Then, Mary McLean was the other big exhibition. John Keane had an exhibition of Mary McLean's work in the Fremantle Art Centre. I bought a couple of small ones from that show. It was probably a bit later, but that was maybe the early ’90’s.
How Contemporary Aboriginal Art Was Received Internationally
Q: Tell us about what was going on in the broader art world when contemporary aboriginal art started to first appear.
Large non-figurative works, abstraction, had been dying a slow death because it was seen as being vacuous and without substance. All of a sudden, here is this work which is so charged and so full of meaning and yet it is, in many senses, similar to the formalist ideas that were underlying this form of abstraction.
Everyone was very fond of abstraction. It was a practice that everybody wanted to engage with. Then conceptual art and the trans-avante garde art came along with all of the new movements of appropriation. I think that was the moment when people started to realise internationally that abstraction had had its day. People started thinking ”Okay abstraction is then just pointless, vacuous nonsense. Why would we be interested in that?" Then all of a sudden, contemporary aboriginal art appeared and people felt "Ah. This has meaning. It has significance. It is telling very important narratives. It is carrying forward a history which would be forgotten without it.”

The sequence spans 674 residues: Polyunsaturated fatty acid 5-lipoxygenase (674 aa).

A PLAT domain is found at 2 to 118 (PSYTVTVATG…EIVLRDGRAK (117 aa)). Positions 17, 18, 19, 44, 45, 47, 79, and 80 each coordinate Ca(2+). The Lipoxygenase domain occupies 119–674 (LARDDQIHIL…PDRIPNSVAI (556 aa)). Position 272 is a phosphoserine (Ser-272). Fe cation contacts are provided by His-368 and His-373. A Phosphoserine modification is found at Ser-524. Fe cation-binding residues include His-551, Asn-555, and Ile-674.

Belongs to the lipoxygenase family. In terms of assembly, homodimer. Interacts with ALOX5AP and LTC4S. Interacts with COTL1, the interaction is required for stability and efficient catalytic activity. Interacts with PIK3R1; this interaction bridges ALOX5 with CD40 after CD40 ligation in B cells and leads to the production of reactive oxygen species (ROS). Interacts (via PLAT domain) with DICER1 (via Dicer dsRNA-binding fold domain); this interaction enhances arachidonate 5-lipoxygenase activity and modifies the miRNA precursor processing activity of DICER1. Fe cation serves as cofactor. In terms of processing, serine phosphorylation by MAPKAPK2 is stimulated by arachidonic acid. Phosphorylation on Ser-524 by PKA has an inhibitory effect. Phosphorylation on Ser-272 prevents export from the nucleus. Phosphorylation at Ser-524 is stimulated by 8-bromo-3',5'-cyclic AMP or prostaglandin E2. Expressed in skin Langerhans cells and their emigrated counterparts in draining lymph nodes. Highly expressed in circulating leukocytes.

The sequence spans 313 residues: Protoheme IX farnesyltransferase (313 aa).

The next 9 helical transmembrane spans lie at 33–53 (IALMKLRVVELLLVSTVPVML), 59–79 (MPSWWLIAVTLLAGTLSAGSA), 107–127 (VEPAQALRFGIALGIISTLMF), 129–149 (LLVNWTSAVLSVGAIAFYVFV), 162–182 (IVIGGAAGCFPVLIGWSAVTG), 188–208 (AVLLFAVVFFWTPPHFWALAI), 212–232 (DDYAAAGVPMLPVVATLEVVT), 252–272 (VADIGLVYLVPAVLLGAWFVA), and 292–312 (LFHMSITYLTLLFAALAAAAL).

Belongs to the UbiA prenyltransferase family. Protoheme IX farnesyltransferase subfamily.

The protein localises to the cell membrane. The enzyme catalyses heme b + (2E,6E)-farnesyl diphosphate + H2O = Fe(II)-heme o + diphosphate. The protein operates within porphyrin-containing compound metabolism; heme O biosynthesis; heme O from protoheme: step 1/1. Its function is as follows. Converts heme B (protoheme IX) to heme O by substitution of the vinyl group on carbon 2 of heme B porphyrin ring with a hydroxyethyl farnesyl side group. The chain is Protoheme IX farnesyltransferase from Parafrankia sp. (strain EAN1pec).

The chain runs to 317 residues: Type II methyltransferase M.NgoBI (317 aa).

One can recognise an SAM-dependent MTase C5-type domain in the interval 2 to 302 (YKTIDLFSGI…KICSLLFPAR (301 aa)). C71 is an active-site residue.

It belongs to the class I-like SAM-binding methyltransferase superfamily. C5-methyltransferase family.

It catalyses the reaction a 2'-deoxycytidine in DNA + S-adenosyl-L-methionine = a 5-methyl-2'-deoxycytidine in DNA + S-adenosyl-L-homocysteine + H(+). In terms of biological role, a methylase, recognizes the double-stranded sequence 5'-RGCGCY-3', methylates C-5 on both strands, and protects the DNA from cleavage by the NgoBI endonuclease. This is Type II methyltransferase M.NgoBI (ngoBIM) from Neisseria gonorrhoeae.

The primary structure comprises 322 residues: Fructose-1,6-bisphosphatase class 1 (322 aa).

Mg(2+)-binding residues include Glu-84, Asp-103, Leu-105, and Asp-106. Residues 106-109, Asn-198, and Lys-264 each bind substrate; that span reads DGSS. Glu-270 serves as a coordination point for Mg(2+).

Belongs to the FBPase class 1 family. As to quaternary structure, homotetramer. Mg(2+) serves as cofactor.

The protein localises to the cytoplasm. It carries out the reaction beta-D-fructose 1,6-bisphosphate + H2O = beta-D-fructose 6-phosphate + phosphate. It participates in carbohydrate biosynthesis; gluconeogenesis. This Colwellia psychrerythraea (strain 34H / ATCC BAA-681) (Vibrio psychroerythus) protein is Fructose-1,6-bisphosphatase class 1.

How Audiences View Art
Q: What can you tell us about how Western audiences view art?
The first thing that they do, Westerners or European traditionalists, is to go and look at the label. You read the label and then you stand back and look at the work. Then you go back and check the label again. It's always the label first. The words always have the privilege.
When you think about these things, it's so silly because really it's the work itself which is going to tell you so much more. The label actually will probably send you off in a whole different direction, which has got to be quite unhelpful. What does it look like? I don't care what it looks like like. Art is much more about energy - what energy does the work bring with it? What is the emotional impact?
That's probably much more important than knowing it's done by a particular artist from a particular period with a language or a skin group. All of that sort of overlay of European knowledge doesn't help you come to an understanding what the work is about.